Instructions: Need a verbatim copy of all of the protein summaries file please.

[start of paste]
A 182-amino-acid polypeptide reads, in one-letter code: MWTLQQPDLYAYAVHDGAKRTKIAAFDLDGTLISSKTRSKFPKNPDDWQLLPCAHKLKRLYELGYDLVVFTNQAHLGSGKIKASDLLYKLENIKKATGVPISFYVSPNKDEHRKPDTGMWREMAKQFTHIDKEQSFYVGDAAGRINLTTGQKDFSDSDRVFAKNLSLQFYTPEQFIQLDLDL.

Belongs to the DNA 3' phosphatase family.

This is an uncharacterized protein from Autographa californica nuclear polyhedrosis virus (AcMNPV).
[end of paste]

A 182-amino-acid polypeptide reads, in one-letter code: MWTLQQPDLYAYAVHDGAKRTKIAAFDLDGTLISSKTRSKFPKNPDDWQLLPCAHKLKRLYELGYDLVVFTNQAHLGSGKIKASDLLYKLENIKKATGVPISFYVSPNKDEHRKPDTGMWREMAKQFTHIDKEQSFYVGDAAGRINLTTGQKDFSDSDRVFAKNLSLQFYTPEQFIQLDLDL.

Belongs to the DNA 3' phosphatase family.

This is an uncharacterized protein from Autographa californica nuclear polyhedrosis virus (AcMNPV).